The Social Progress Imperative creates a shared language and common goals to align different organizations and achieve greater social impact.

Via Seth Dixon
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Seth Dixon's curator insight, April 23, 3:03 PM

I think we all know that we shouldn't judge a country just by it's GDP.  Economic development might be correlated with development and social progress, but the outliers are so telling.  In this TED talk, we learn about a new metric designed to measure how well a society provides opportunities for communal and individual success.  Having lived in Costa Rica for two years, I'm not surprised to find that Costa Rica does much better on this index than it would if we were to use GDP or HDI as a way to measure social progress and quality of life. For a more detailed look at the United States, see Geographies of Opportunity: Ranking well-being by Congressional Districts.        


Questions to Ponder: How is the Social Progress Index similar to and different from the Human Development Index?  What assumptions are built into the system? 


Tags: development, statistics, economic, Costa Rica, mapping.

Claire Law's curator insight, April 25, 8:45 PM

Interactive map showing different categories of social progress

Raychel Johnson's curator insight, May 26, 10:34 PM

Summary: This article included an interactive map that was based on the Social Progress Index, which is an organization that measures how developed a country is based on the basic human needs available, access to education and healthcare, and personal rights and choices. The general pattern was that developed countries had higher amounts of these things, while developing countries obviously had less. This is similar, but more refined, than the UN Human Development Index, which measures more than just social factors.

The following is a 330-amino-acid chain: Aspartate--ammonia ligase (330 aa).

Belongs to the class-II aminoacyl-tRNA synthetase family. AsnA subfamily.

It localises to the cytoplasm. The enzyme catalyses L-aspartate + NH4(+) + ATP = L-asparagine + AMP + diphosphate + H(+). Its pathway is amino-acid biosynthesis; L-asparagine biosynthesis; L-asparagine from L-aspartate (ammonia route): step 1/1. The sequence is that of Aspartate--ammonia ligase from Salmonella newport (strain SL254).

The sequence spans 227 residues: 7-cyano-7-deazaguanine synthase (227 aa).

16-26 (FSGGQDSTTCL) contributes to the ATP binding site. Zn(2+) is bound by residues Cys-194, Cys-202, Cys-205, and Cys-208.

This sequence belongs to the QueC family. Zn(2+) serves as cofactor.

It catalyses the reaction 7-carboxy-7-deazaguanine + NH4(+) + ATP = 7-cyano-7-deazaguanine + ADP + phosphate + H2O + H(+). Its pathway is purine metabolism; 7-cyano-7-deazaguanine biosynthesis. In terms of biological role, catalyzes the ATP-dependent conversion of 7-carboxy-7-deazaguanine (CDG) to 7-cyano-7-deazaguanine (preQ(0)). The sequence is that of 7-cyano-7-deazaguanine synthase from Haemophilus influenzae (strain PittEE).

Insight: This model can go hand in hand with the UN Human Development Index, which measures the progress of each country on much more different scales. This has been more refined to social issues, but the same patterns can be seen in both indexes. 

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A Chart Showing You How Much Water It Takes To Grow All The Food You Eat

A Chart Showing You How Much Water It Takes To Grow All The Food You Eat | People and Development | Scoop.it
How much more water does it take to produce an ounce of bread, than a ounce of juice? The answer is not quite what you might expect.

Via Geography Teachers' Association of Victoria Inc. (GTAV)
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Geography Teachers' Association of Victoria Inc. (GTAV)'s curator insight, April 9, 10:10 PM

GTAV AC:G Y9 - Biomes and food security

CD - The human alteration of biomes to produce food, industrial materials and fibres, and the environmental effects of these alterations

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Which is the poorest city in the world?

Which is the poorest city in the world? | People and Development | Scoop.it
Ranking hardship is not a simple, or happy, task – but as the world urbanises, city poverty becomes ever more important. Here are the places that struggle most
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'World grappling with malnutrition'

'World grappling with malnutrition' | People and Development | Scoop.it
Every nation on the planet, except China, is crossing a "malnutrition red line", suffering from too little or too much nutrition, a report warns.
Via JOHN SAYERS
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Ebola: how to prevent a lethal legacy for food security

Ebola: how to prevent a lethal legacy for food security | People and Development | Scoop.it
The World Food Programme warns that 1.4 million people could become malnourished because of Ebola. We must act quickly to avoid catastrophe
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Orphanage trips by Aussie schools are doing more harm than good

Orphanage trips by Aussie schools are doing more harm than good | People and Development | Scoop.it
Australian private schools are increasingly taking their senior students to volunteer in orphanages, but they're doing more harm than good.
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Africa 'soil crisis threat' to future

Africa 'soil crisis threat' to future | People and Development | Scoop.it

Neglecting the health of Africa's soil will lock the continent into a cycle of food insecurity for generations to come, a report warns.


Via JOHN SAYERS